Thursday, July 26, 2012

Batman Begins

After the mess that was Batman & Robin, I don't think anyone was too upset when they announced they would reboot the Batman franchise.  It had been eight years, and the previous series of films had shown that changing directors and actors and yet trying to continue on really wasn't the best route.

I remember enjoying this film quite a bit the first time I saw it, but strangely I never actually owned this film until I went to do this marathon.  Watching it again, I think I know why.  It's a very serious film and it takes a while to really get started.  It jumps around a lot in time, which while never confusing, does slow down the story a bit.  And while his origins and training are essential to the plot, we technically don't even see Batman until one hour into the film.

I like that unlike the previous films, we actually get to know Thomas Wayne and what kind of man he was before he's murdered.  Though I can't help but be frustrated by the fact that Bruce's mother Martha doesn't seem to have any significance beyond the pearls she wears.  She's even portrayed in a slightly negative light as she seems to be a little annoyed when Bruce's fear of bats causes them to leave the opera early.  It's a strange choice for a woman whose murder is about to scar our protagonist for life.  Even as the movie goes on, it's always "your father" or "your parents" being referenced as a whole.  I suppose given the time period we're supposed to figure that Martha couldn't play a large role in the politics of the city or maybe even have a steady job, but still, it bugs me quite a bit.

Beyond that, the scenes of Bruce's early life are touching and heartbreaking, and I love seeing Alfred with young Bruce.  I'm a bit divided on their relationship in this and the later films though, as Alfred seems very much against Batman from the start.  It makes perfect sense that he's worried about Bruce's well being, but you would think he could also appreciate what he's trying to do for the city.

Katie Holmes is perfectly average as love interest Rachel Dawes.  She's not a particularly interesting character, but she's not annoying or offensive either.  The only complaint I have is that I don't really see her and Christian Bale of being around the same age, which is odd because they're only four years apart in real life.  She just has a very young look to her, I guess.

Gary Oldman's part as Sergeant Gordon is fairly small, but I love that we also get to see his beginnings in the police force alongside Batman's development.  Seeing him get to drive the Batmobile (or Tumbler, if you prefer) and play such a large role in saving the city is also great.

Cillian Murphy's portrayal of the Scarecrow is fantastic.  He's just this perfect mix of smarmy and wicked that I really enjoy.  The effect they used on his mask when people are under the effects of the gas is also great.  Once again, I would have liked to see  him play a bigger role and to see more of what he's doing at Arkham, but fortunately this isn't the last we'll see of him.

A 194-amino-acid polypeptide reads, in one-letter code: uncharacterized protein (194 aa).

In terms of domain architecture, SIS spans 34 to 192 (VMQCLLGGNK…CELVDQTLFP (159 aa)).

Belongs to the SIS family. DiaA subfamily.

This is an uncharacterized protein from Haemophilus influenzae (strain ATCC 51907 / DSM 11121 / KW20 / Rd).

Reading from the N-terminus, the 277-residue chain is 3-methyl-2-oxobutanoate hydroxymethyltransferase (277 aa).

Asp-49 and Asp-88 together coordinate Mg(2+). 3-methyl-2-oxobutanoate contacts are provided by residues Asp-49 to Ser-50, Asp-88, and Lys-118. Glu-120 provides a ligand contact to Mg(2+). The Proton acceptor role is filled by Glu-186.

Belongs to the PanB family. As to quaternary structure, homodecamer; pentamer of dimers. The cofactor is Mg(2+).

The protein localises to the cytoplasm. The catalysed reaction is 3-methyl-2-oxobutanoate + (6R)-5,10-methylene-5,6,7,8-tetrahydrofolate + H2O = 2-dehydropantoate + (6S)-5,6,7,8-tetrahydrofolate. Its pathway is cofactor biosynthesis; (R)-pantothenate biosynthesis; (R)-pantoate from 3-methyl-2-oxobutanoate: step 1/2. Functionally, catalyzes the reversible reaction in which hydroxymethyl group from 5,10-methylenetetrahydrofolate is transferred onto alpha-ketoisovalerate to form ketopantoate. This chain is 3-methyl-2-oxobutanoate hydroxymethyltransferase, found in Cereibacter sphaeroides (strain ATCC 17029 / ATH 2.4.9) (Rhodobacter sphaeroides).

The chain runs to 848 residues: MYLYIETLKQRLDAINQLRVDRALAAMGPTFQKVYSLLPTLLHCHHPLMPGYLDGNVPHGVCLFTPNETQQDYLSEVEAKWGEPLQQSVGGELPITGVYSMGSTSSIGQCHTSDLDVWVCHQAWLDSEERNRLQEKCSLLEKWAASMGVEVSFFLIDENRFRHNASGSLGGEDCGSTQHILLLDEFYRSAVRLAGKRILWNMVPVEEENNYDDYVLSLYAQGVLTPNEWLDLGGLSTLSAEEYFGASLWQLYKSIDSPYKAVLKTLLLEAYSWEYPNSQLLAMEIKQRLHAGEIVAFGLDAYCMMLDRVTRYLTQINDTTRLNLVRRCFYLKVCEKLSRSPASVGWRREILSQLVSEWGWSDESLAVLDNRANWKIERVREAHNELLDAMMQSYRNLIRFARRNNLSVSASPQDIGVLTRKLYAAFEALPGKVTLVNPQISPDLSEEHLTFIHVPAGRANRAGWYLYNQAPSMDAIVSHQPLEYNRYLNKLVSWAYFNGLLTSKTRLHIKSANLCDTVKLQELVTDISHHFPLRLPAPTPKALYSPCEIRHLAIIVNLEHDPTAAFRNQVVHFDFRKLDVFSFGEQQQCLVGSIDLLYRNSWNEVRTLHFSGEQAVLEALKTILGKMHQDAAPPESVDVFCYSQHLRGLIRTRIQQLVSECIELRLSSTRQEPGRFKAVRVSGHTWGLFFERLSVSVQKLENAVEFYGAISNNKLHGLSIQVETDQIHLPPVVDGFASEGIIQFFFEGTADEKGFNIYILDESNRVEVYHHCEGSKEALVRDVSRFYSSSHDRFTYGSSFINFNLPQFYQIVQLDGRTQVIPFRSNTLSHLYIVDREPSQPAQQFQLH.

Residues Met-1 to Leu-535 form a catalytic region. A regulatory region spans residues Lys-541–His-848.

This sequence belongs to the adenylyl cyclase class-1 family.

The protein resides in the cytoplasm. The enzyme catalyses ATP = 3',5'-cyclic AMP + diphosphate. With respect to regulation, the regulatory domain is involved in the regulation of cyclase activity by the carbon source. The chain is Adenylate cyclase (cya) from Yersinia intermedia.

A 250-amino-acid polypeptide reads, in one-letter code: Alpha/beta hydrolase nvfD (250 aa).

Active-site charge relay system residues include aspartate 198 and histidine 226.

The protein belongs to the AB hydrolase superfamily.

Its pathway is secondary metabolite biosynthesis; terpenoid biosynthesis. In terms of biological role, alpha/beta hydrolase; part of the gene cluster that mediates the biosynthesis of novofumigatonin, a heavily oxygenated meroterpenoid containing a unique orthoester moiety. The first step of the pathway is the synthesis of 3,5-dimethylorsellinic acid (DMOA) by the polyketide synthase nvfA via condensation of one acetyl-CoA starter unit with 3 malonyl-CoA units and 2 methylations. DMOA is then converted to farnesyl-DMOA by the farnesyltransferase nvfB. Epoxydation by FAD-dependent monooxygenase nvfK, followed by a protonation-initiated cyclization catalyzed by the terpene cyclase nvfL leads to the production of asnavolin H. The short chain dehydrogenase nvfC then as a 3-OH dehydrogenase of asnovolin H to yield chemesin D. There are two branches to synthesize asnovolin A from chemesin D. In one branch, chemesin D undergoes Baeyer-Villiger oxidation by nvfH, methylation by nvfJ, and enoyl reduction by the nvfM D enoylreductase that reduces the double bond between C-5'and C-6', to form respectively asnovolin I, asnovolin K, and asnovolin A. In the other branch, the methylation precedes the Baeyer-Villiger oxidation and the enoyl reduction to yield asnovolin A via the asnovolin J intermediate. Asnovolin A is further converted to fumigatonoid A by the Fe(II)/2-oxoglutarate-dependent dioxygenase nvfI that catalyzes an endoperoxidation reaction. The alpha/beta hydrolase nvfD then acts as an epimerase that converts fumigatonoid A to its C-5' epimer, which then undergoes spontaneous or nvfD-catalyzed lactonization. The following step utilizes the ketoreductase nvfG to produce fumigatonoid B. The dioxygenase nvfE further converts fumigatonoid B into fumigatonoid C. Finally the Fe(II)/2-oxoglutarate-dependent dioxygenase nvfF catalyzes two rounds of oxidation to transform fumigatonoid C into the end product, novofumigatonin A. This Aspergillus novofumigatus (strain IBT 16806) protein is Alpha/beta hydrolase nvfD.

The reason why we don't get to see too much of the two above characters is because the focus is largely on Ducard/ Ra's al Ghul.  I'll admit I was genuinely surprised when the reveal happened the first time I watched it.  Liam Neeson's performance also reminds me a lot of the Ra's al Ghul I'm familiar with from the animated series, so I enjoy it.  But I still feel like we spend an awful lot of time on it than maybe we need to.

Perhaps the best thing about this version of Batman is that we're finally seeing a Bruce Wayne who is drastically different from Batman.  This is essential if we're going to believe that no one will figure out Batman's identity.  There were glimpses of this in the 1949 serial, where that Bruce acted generally lazy and didn't care about what was going on around him, but this Bruce goes all out.  He's a tabloid headline mess of a celebrity, a male version of Paris Hilton.  It brings some much needed comic relief to the film's otherwise serious story, and it's just plain believable.  We also get to see the pain Bruce experiences when playing that role doesn't allow him to keep friends and has people generally regard him as a failure compared to his father.  It's the classic device of doing all the work but getting none of the credit.

One thing I feel I need to bring up is that people always stress about how Nolan's Batman films are heavily grounded in reality.  While they're certainly more realistic than the previous films, they're not that realistic.  The most obvious moment in this film is when Batman presses a button on his boot that somehow summons bats to his current location.  Does anyone think that is a real thing you could actually do?

Regardless, I do really enjoy this approach as it reminds me greatly of the animated series' style.  It's also the first that I feel really seems to respect the original comic source material and adapts those into something that really reflects the spirit of those storylines while also creating something new. Was there any better way to end this movie than to tease us with that Joker card?  I think not!

2 comments:

  1. Good review Angie. This flick is a great origin story, not just because of Bruce Wayne himself, but what Nolan puts his character through to make him come to that time where he is finally ready to become Batman. Definitely not the best out of the three, but a great kick-start to a great trilogy.

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  2. Thanks, Dan! It definitely ranks at the bottom of the trilogy for me, but you're right, it's an excellent beginning.

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